Shigeru Ban’s Cardboard Cathedral in New Zealand

A devastating earthquake struck Christchurch, New Zealand in 2011 damaging the city’s iconic Christchurch Cathedral. Architect and 2014 Pritzker Prize winner Shigeru Ban was asked to come up with a temporary solution to help replace the landmark until a more permanent cathedral could be built. His response? The Cardboard Cathedral that’s built as a simple A-frame building utilizing 98 cardboard tubes and 8 steel shipping containers.


The new church can hold up to 700 people at any given time and the structure is expected to last at least 50 years, long enough for the new cathedral to be constructed.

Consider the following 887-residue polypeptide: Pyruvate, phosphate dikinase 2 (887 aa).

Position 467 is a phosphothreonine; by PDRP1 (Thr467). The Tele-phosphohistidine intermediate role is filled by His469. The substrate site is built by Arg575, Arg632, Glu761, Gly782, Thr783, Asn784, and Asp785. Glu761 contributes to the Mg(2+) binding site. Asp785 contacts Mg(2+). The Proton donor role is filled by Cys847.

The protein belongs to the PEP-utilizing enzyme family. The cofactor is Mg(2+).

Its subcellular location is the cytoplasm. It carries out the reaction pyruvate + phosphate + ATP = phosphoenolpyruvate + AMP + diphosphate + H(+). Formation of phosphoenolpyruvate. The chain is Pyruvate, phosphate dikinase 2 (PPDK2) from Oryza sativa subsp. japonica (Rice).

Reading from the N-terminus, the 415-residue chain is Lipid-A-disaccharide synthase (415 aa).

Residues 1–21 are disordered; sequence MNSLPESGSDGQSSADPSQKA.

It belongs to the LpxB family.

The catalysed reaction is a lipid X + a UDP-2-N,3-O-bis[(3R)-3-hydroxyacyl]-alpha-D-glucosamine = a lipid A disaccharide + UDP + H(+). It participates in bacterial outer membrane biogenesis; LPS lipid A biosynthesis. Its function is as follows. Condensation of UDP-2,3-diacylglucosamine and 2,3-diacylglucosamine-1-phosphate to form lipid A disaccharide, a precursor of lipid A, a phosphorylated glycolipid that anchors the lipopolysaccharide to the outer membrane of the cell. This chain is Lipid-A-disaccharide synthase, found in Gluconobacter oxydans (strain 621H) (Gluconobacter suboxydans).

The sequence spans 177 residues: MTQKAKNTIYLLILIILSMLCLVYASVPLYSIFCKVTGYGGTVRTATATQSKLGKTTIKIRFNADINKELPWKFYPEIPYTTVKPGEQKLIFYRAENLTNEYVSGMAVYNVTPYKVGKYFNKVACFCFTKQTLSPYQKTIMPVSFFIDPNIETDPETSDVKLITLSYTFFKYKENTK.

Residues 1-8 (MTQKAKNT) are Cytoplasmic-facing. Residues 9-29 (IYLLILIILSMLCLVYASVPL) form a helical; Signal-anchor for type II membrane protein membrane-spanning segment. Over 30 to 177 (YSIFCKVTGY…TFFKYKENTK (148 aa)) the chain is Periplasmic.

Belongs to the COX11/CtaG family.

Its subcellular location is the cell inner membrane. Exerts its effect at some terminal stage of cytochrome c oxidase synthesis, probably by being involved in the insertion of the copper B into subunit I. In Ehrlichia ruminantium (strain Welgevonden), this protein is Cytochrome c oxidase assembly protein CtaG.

The tubes are coated with waterproof polyurethane and flame retardants that Ban has been developing since 1986.


The tubes almost touch 70 feet in the air constructing the roof of the building. Light passes through the spaces in between the tubes keeping the interior bright. The tubes are covered with a semi-transparent, polycarbonate roof that allows light in while protecting the structure from the elements.


Colorful glass sits within triangular frames at one end of the cathedral, bringing in a modern version of traditional stained glass windows.







Photos by Bridgit Anderson.

Caroline Williamson is Editor-in-Chief of Design Milk. She has a BFA in photography from SCAD and can usually be found searching for vintage wares, doing New York Times crossword puzzles in pen, or reworking playlists on Spotify.